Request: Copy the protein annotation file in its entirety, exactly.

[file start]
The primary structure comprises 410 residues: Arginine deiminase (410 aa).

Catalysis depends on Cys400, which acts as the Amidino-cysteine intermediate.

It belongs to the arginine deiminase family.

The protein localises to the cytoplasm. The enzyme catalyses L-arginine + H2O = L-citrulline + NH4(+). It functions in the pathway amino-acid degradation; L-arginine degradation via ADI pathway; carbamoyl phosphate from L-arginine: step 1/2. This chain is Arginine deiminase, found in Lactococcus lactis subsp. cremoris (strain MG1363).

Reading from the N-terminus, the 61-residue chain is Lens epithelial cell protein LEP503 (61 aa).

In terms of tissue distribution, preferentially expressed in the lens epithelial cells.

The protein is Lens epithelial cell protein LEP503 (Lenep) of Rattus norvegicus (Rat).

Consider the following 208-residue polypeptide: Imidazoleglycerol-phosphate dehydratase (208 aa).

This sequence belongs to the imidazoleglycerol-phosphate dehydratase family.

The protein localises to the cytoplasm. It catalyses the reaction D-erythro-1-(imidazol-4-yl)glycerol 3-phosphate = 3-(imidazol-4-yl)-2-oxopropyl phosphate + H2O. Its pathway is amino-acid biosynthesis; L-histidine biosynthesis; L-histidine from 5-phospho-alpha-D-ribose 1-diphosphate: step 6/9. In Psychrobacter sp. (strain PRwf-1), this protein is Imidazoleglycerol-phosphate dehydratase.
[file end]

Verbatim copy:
The primary structure comprises 410 residues: Arginine deiminase (410 aa).

Catalysis depends on Cys400, which acts as the Amidino-cysteine intermediate.

It belongs to the arginine deiminase family.

The protein localises to the cytoplasm. The enzyme catalyses L-arginine + H2O = L-citrulline + NH4(+). It functions in the pathway amino-acid degradation; L-arginine degradation via ADI pathway; carbamoyl phosphate from L-arginine: step 1/2. This chain is Arginine deiminase, found in Lactococcus lactis subsp. cremoris (strain MG1363).

Reading from the N-terminus, the 61-residue chain is Lens epithelial cell protein LEP503 (61 aa).

In terms of tissue distribution, preferentially expressed in the lens epithelial cells.

The protein is Lens epithelial cell protein LEP503 (Lenep) of Rattus norvegicus (Rat).

Consider the following 208-residue polypeptide: Imidazoleglycerol-phosphate dehydratase (208 aa).

This sequence belongs to the imidazoleglycerol-phosphate dehydratase family.

The protein localises to the cytoplasm. It catalyses the reaction D-erythro-1-(imidazol-4-yl)glycerol 3-phosphate = 3-(imidazol-4-yl)-2-oxopropyl phosphate + H2O. Its pathway is amino-acid biosynthesis; L-histidine biosynthesis; L-histidine from 5-phospho-alpha-D-ribose 1-diphosphate: step 6/9. In Psychrobacter sp. (strain PRwf-1), this protein is Imidazoleglycerol-phosphate dehydratase.